When American newspaperman and adventurer Henry M. Stanley comes back from the western Indian wars, his editor James Gordon Bennett sends him to Africa to find Dr. David Livingstone, the ...
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Langdon Towne and Hunk Marriner join Major Rogers' Rangers as they wipe out an Indian village. They set out for Fort Wentworth, but when they arrive they find no soldiers and none of the supplies they expected.
In Nazi Germany in 1936 seven men escape from a concentration camp. The camp commander puts up seven crosses and, as the Gestapo returns each escapee he is put to death on a cross. The ... See full summary »
Journalist Steve O'Malley wants to write a biography of a national hero who died when his car ran off a bridge. Steve receives conflicting reports and tales that make him question what the truth about the hero is.
Against all odds Father Flanagan starts "Boys' Town" after hearing a convict's story. Whitey Marsh comes there. He runs away but, hungry, returns. He runs away again but, when friend Pee ... See full summary »
When American newspaperman and adventurer Henry M. Stanley comes back from the western Indian wars, his editor James Gordon Bennett sends him to Africa to find Dr. David Livingstone, the missing Scottish missionary. Stanley finds Livingstone ("Dr. Livingstone, I presume.") blissfully doling out medicine and religion to the happy natives. His story is at first disbelieved. When Livingstone later dies, Stanley returns to continue the good doctor's work (which, of course, never really happened). Written by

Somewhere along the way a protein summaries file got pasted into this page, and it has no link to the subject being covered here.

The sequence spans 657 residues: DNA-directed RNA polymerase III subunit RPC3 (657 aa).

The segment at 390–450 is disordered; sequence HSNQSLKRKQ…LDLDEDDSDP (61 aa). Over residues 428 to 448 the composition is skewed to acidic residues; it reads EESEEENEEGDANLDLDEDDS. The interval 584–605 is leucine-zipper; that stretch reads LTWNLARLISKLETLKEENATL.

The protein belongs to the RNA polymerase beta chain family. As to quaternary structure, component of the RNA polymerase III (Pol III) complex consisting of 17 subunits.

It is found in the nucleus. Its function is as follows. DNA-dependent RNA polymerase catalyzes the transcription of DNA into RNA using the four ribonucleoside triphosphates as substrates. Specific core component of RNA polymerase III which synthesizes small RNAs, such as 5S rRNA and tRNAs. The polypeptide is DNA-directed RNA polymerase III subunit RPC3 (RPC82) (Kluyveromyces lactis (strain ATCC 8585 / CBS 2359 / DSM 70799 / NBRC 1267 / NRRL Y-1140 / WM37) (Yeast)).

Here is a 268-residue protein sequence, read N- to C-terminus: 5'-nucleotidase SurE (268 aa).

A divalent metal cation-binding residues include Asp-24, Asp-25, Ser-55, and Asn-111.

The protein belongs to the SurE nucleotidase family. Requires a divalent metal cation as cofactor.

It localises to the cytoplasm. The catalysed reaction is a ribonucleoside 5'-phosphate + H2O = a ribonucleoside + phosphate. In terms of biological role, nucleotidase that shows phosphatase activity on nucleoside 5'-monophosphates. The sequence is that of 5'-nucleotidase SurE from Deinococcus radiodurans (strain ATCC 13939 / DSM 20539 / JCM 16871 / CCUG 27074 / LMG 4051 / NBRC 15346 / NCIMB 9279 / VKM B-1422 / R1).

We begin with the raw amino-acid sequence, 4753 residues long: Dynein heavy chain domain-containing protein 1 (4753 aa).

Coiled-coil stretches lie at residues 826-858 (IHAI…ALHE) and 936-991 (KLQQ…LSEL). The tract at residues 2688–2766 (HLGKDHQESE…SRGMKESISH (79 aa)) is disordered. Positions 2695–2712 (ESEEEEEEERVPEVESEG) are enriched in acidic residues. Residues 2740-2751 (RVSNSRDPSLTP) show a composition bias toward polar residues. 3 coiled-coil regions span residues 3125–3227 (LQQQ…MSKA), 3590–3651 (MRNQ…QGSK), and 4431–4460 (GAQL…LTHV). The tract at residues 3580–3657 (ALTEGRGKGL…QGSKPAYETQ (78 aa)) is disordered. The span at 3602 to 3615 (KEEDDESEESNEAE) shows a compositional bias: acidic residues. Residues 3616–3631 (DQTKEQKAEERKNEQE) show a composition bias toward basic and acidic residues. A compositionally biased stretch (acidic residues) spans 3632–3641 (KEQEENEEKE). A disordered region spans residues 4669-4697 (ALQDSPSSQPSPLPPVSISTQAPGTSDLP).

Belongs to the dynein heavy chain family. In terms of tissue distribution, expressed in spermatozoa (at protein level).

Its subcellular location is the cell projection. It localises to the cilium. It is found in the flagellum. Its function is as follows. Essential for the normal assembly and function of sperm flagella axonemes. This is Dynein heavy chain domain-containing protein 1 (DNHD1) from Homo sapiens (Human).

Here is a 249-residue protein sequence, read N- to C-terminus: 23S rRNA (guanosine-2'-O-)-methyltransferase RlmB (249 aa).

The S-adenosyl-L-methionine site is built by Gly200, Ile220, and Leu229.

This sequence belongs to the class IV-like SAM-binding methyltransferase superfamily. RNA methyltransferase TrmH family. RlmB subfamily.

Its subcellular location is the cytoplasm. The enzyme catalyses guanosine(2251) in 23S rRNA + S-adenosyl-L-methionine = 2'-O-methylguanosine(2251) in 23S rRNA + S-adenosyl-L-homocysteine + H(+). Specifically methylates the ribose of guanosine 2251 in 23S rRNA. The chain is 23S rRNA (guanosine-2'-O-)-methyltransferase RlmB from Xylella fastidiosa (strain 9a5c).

Ed Stephan <firstname.lastname@example.org>
To the officials of His Majesty's government in British East Africa, the producers wish to express their appreciation for the cooperation that made possible the filming of the safari sequences in Kenya, Tanganyka and Uganda. See more »
Onward Christian Soldiers
Music from "St. Gertrude" by Arthur Sullivan (1871)
Hymn by Sabine Baring-Gould (1865)
Played when Stanley finds Livingstone and often as background music
Sung a cappella by natives
Reprised at the end by offscreen chorus and orchestra See more »
This is an interesting movie for a couple of reasons. It suffers from coming out in 1939, which may be the great year of movie releases in history. Its history might be quite different if it was not buried amongst the movie icons that also came out that year.
The first thing I found worth noting was how Hollywood converted the basic western format into an African safari. You could see/hear so many western standard devices as you viewed the film. It was once stated that all movies can be converted into a cowboy movie. This movie was a very short trip in that respect.
The second, and best part, was the whole historical concept of the story, despite the difference from the actual story, which were so eloquently detailed below. The story of this journey, along with the journey of Lewis and Clark, or one-armed Capt. John Wesley Powell through the southwest, especially the Grand Canyon, make up some of the greatest adventures of modern times.
All in all, this movie is a good adventure.
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